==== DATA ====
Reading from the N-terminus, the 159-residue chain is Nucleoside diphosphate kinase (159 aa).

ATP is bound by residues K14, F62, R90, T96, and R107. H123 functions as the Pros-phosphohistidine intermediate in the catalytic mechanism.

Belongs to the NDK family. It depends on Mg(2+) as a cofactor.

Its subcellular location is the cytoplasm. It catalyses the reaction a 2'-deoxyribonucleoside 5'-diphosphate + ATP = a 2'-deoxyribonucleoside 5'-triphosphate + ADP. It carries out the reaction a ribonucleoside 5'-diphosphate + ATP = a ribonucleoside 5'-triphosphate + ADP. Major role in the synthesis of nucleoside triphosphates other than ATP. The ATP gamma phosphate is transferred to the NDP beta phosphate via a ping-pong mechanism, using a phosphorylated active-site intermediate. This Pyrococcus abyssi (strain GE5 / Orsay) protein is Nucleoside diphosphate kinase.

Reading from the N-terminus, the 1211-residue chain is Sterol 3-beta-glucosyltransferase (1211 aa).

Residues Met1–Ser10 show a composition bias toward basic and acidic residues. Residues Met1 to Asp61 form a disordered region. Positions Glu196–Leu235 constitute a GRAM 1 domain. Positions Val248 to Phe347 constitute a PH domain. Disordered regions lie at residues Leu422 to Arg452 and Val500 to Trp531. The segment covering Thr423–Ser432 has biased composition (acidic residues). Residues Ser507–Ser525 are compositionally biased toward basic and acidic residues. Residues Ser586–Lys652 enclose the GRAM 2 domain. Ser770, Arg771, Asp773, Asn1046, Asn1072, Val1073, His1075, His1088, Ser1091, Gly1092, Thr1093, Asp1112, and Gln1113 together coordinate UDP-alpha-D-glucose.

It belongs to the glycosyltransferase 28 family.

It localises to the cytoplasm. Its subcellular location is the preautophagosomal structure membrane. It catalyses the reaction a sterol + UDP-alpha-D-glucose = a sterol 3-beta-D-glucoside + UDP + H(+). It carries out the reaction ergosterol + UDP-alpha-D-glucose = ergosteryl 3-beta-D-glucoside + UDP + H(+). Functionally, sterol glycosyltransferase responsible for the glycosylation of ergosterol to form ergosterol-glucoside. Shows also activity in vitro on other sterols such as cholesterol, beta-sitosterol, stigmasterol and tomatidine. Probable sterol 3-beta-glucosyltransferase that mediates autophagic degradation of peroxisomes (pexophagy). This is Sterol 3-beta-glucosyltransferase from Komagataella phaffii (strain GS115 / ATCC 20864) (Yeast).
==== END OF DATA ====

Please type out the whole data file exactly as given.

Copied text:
Reading from the N-terminus, the 159-residue chain is Nucleoside diphosphate kinase (159 aa).

ATP is bound by residues K14, F62, R90, T96, and R107. H123 functions as the Pros-phosphohistidine intermediate in the catalytic mechanism.

Belongs to the NDK family. It depends on Mg(2+) as a cofactor.

Its subcellular location is the cytoplasm. It catalyses the reaction a 2'-deoxyribonucleoside 5'-diphosphate + ATP = a 2'-deoxyribonucleoside 5'-triphosphate + ADP. It carries out the reaction a ribonucleoside 5'-diphosphate + ATP = a ribonucleoside 5'-triphosphate + ADP. Major role in the synthesis of nucleoside triphosphates other than ATP. The ATP gamma phosphate is transferred to the NDP beta phosphate via a ping-pong mechanism, using a phosphorylated active-site intermediate. This Pyrococcus abyssi (strain GE5 / Orsay) protein is Nucleoside diphosphate kinase.

Reading from the N-terminus, the 1211-residue chain is Sterol 3-beta-glucosyltransferase (1211 aa).

Residues Met1–Ser10 show a composition bias toward basic and acidic residues. Residues Met1 to Asp61 form a disordered region. Positions Glu196–Leu235 constitute a GRAM 1 domain. Positions Val248 to Phe347 constitute a PH domain. Disordered regions lie at residues Leu422 to Arg452 and Val500 to Trp531. The segment covering Thr423–Ser432 has biased composition (acidic residues). Residues Ser507–Ser525 are compositionally biased toward basic and acidic residues. Residues Ser586–Lys652 enclose the GRAM 2 domain. Ser770, Arg771, Asp773, Asn1046, Asn1072, Val1073, His1075, His1088, Ser1091, Gly1092, Thr1093, Asp1112, and Gln1113 together coordinate UDP-alpha-D-glucose.

It belongs to the glycosyltransferase 28 family.

It localises to the cytoplasm. Its subcellular location is the preautophagosomal structure membrane. It catalyses the reaction a sterol + UDP-alpha-D-glucose = a sterol 3-beta-D-glucoside + UDP + H(+). It carries out the reaction ergosterol + UDP-alpha-D-glucose = ergosteryl 3-beta-D-glucoside + UDP + H(+). Functionally, sterol glycosyltransferase responsible for the glycosylation of ergosterol to form ergosterol-glucoside. Shows also activity in vitro on other sterols such as cholesterol, beta-sitosterol, stigmasterol and tomatidine. Probable sterol 3-beta-glucosyltransferase that mediates autophagic degradation of peroxisomes (pexophagy). This is Sterol 3-beta-glucosyltransferase from Komagataella phaffii (strain GS115 / ATCC 20864) (Yeast).